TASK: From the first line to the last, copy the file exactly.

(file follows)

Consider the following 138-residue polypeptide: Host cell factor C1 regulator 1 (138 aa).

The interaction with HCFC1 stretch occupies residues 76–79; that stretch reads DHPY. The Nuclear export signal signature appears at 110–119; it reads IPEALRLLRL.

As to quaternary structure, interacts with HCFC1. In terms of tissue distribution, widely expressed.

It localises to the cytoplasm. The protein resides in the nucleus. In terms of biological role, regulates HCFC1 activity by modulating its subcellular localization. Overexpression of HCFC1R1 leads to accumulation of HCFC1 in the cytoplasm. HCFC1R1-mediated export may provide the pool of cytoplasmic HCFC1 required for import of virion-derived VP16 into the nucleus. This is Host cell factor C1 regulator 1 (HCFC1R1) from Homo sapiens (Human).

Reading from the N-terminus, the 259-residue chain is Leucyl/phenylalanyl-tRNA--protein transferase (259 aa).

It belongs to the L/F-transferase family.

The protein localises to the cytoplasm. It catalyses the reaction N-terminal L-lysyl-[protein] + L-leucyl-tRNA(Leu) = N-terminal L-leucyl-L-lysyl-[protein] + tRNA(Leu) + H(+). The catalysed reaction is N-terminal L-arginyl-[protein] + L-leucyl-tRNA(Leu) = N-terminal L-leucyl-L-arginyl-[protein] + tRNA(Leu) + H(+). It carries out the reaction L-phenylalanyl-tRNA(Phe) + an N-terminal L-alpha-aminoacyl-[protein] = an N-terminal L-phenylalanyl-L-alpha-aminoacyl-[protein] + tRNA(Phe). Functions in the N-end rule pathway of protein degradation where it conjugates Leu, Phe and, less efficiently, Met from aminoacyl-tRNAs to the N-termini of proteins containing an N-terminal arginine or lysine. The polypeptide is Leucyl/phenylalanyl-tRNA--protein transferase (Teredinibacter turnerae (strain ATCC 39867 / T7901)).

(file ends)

Consider the following 138-residue polypeptide: Host cell factor C1 regulator 1 (138 aa).

The interaction with HCFC1 stretch occupies residues 76–79; that stretch reads DHPY. The Nuclear export signal signature appears at 110–119; it reads IPEALRLLRL.

As to quaternary structure, interacts with HCFC1. In terms of tissue distribution, widely expressed.

It localises to the cytoplasm. The protein resides in the nucleus. In terms of biological role, regulates HCFC1 activity by modulating its subcellular localization. Overexpression of HCFC1R1 leads to accumulation of HCFC1 in the cytoplasm. HCFC1R1-mediated export may provide the pool of cytoplasmic HCFC1 required for import of virion-derived VP16 into the nucleus. This is Host cell factor C1 regulator 1 (HCFC1R1) from Homo sapiens (Human).

Reading from the N-terminus, the 259-residue chain is Leucyl/phenylalanyl-tRNA--protein transferase (259 aa).

It belongs to the L/F-transferase family.

The protein localises to the cytoplasm. It catalyses the reaction N-terminal L-lysyl-[protein] + L-leucyl-tRNA(Leu) = N-terminal L-leucyl-L-lysyl-[protein] + tRNA(Leu) + H(+). The catalysed reaction is N-terminal L-arginyl-[protein] + L-leucyl-tRNA(Leu) = N-terminal L-leucyl-L-arginyl-[protein] + tRNA(Leu) + H(+). It carries out the reaction L-phenylalanyl-tRNA(Phe) + an N-terminal L-alpha-aminoacyl-[protein] = an N-terminal L-phenylalanyl-L-alpha-aminoacyl-[protein] + tRNA(Phe). Functions in the N-end rule pathway of protein degradation where it conjugates Leu, Phe and, less efficiently, Met from aminoacyl-tRNAs to the N-termini of proteins containing an N-terminal arginine or lysine. The polypeptide is Leucyl/phenylalanyl-tRNA--protein transferase (Teredinibacter turnerae (strain ATCC 39867 / T7901)).